Admittedly, that’s pretty common among teenagers. But this was a special kind of foolishness. One that seems especially relevant in this rather terrible time in our nation’s history. This past weekend, a white supremacist plowed a car into a group of anti-racist protestors. There are three people dead (one protester and two police officers in a related accident) and many others in the hospital.
To me, this incident highlights how ignorant I was back then and yet how common my views still are. My naivety illustrates everything about why white parents need to talk to their kids about white supremacy. (By which I don’t mean just the literal Nazis, but also the cultural aspect of valuing white people and white culture above all others.)
Reading a party invitation, I look up at my husband and ask, “Whose turn is it this time?” We both struggle to remember who went out last. In the end, we just pick one of us, figuring that even if it’s wrong, it’ll work out in the end. And it always does. Paying a babysitter would be easier, but we’ve never gotten around to hiring one.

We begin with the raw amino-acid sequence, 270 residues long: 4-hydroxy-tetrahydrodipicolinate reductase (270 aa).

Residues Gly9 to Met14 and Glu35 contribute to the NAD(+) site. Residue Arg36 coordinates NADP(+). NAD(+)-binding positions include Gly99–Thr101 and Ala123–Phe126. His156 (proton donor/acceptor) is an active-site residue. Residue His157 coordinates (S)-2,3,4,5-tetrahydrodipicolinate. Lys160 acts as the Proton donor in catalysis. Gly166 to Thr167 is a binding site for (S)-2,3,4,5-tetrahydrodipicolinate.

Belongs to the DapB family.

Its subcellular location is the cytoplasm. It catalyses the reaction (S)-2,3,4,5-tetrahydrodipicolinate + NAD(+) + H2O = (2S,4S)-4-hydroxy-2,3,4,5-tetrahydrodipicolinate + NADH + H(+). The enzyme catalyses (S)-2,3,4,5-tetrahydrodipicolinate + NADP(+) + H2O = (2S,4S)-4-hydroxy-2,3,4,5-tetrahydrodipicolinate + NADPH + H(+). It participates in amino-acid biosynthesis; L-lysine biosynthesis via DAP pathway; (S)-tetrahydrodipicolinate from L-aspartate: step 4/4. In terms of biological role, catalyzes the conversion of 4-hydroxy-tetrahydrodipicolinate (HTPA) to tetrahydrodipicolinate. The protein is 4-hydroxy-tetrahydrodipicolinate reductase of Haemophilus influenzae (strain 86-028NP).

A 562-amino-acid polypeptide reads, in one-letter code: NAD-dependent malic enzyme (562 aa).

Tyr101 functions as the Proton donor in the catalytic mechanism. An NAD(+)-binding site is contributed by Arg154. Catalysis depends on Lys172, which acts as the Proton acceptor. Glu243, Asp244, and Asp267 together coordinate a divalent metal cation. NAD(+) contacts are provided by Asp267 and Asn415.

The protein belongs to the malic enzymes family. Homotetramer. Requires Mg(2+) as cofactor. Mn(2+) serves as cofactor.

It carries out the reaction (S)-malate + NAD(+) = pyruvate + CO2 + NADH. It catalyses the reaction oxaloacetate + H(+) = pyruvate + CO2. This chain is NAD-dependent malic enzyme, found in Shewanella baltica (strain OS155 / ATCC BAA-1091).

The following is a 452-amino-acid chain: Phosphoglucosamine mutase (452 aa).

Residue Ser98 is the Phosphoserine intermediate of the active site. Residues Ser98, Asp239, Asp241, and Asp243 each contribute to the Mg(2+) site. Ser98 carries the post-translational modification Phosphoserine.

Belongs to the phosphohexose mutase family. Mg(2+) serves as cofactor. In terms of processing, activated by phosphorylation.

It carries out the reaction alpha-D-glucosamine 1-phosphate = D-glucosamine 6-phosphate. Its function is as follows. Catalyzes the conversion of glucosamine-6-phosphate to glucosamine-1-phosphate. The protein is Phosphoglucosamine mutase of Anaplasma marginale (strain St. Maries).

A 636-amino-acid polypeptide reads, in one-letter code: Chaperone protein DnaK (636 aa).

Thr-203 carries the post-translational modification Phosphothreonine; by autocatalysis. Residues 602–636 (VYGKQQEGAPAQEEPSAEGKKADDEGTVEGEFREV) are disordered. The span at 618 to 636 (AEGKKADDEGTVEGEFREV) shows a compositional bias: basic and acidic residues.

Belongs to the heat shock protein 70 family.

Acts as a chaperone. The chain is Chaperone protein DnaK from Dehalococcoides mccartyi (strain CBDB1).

While we’re too busy to have extensively vetted a babysitter and too cheap to pay one anyway, we’ve remained committed to seeing our friends on a regular basis. Here’s some of the ways we’ve managed to maintain those relationships, our wallets and our sanity:
“Look, there’s a rabbit!” I exclaim to my four-year-old son, trying to keep my voice down.
“Where?” he asks, as I point to the animal.